Speak: The Graphic Novel. Laurie Halse Anderson. Ill. Emily Carroll. 2018. Farrar, Straus and Giroux.

    SpeakEmily Carroll’s artwork for this graphic novel of Laurie Halse Anderson’s ground-breaking novel Speak (1999) expresses the raw, debilitating terror that dominates the life of Melinda, who finds herself an outcast during her freshman year at Merryweather High School. Shunned by former friends and bullied by classmates for making a 911 call that brought police to a summer party, Melinda has been keeping secret that she was raped by a popular senior. To save herself, she must find a way to speak.

    Nancy Brashear is Professor Emeritus of English at Azusa Pacific University in Azusa, California. Carolyn Angus is former director of the George G. Stone Center for Children's Books, Claremont Graduate University, in Claremont, California.

    These reviews are submitted by members of the International Literacy Association's Children's Literature and Reading Special Interest Group (CL/R SIG) and are published weekly on Literacy Daily.

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    Looking Back at 2018 Nonfiction

    By Carolyn Angus and Nancy Brashear
     | Jan 14, 2019

    In looking back at the nonfiction published in 2018 (including informational books, biographies, and poetry), we considered the identification of outstanding trade books with curriculum connections and the diverse reading interests of children and young adults, as well as our favorites among the many books we read during the year.

    Ages 4–8

    Imagine. Juan Felipe Herrera. Ill. Lauren Castillo. 2018. Candlewick.

    ImagineLyrical questioning in English (laced with Spanish) and dreamy earth-toned, pen-and-foam monoprint illustrations tell the story of a young boy, the son of migrant workers, who imagines his future if he picked flowers, gazed at stars, helped Mama feed chickens, attended a new school where he didn’t know English, wrote poems using newly learned English words, and became Poet Laureate of the United States (which Herrera did in 2015). This free verse memoir invites the young reader to “imagine what you could do.”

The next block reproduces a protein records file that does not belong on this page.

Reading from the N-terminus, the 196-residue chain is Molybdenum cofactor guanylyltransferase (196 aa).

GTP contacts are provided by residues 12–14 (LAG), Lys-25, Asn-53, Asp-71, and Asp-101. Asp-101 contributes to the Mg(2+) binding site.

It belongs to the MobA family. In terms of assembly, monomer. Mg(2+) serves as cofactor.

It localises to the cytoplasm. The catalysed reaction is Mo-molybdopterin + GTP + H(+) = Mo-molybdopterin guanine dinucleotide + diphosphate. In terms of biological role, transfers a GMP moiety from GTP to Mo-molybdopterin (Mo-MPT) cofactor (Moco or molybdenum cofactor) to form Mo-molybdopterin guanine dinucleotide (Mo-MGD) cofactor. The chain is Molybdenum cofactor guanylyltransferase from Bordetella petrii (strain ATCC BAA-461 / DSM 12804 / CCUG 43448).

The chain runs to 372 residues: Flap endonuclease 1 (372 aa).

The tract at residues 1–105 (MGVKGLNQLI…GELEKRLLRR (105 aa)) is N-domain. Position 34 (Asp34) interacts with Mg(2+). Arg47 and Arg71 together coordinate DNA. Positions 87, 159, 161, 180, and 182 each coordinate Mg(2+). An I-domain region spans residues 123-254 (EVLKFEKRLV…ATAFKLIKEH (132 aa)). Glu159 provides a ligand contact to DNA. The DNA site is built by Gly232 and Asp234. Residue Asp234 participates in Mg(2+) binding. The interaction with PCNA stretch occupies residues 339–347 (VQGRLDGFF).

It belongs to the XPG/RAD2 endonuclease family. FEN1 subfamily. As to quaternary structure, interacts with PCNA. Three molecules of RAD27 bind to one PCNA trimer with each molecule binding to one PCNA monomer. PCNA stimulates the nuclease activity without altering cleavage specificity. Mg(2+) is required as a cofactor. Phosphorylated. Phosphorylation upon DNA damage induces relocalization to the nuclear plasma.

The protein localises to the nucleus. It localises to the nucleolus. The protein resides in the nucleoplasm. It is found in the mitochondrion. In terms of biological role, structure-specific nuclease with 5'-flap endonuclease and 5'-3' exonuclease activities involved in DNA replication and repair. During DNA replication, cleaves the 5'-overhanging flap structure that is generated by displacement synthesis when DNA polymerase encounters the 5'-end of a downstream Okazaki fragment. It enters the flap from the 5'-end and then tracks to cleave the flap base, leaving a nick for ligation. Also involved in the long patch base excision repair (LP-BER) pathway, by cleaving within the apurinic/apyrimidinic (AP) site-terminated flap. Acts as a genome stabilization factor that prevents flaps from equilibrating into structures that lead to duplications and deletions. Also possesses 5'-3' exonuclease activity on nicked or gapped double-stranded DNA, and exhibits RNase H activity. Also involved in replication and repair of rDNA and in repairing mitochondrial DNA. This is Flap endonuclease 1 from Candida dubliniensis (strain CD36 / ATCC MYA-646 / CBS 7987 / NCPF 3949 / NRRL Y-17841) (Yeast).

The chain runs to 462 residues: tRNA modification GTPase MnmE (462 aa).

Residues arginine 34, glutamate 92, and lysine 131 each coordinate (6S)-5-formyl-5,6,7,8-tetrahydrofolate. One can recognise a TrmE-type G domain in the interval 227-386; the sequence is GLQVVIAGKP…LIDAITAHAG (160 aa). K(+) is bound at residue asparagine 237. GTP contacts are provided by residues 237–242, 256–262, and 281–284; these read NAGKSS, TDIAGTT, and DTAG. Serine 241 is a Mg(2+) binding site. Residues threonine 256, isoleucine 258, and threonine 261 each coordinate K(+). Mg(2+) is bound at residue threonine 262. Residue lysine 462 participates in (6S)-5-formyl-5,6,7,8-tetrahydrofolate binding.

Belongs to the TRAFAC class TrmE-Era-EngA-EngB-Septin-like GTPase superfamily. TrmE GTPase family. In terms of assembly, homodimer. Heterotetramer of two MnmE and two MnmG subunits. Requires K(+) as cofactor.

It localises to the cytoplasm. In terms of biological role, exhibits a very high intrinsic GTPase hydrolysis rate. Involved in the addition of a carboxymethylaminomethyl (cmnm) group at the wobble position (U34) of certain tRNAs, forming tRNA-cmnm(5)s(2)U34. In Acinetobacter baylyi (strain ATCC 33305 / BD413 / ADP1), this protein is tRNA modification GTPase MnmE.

Nothing Stopped Sophie: The Story of Unshakable Mathematician Sophie Germain. Cheryl Bardoe. Ill. Barbara McClintock. 2018. Little, Brown.

    Nothing Stopped SophieSophie Germain (17761831) overcame many obstacles to pursue her love of math. Secretly completing a university-level study of mathematics, winning a prestigious prize from the Paris Academy of Science for her work on predicting patterns of vibration, and making significant contributions to the field of mathematics and physics, Sophie proved that she was unshakable and unstoppable. Beautifully designed illustrations (created with ink, watercolor, and collage) accompany this story of determined self-taught mathematician Sophie Germain. Back matter includes biographical and historical notes, a bibliography, and author’s and illustrator’s notes. 

    Otis and Will Discover the Deep: The Record-Setting Dive of the Bathysphere. Barb Rosenstock. Ill. Katherine Roy. 2018. Little, Brown.

    Otis and WillIn the 1930s, two men obsessed with the sea, engineer Otis Barton and naturalist Will Beebe, worked together to build the bathysphere, a diving tank for exploring the ocean at great depths. Dramatic text and illustrations (including a wordless double gatefold of the bathysphere at the depth of 800 feet) chronicle Barton and Beebe’s record-setting dive.

    Prickly Hedgehogs! Jane McGuiness. 2018. Candlewick.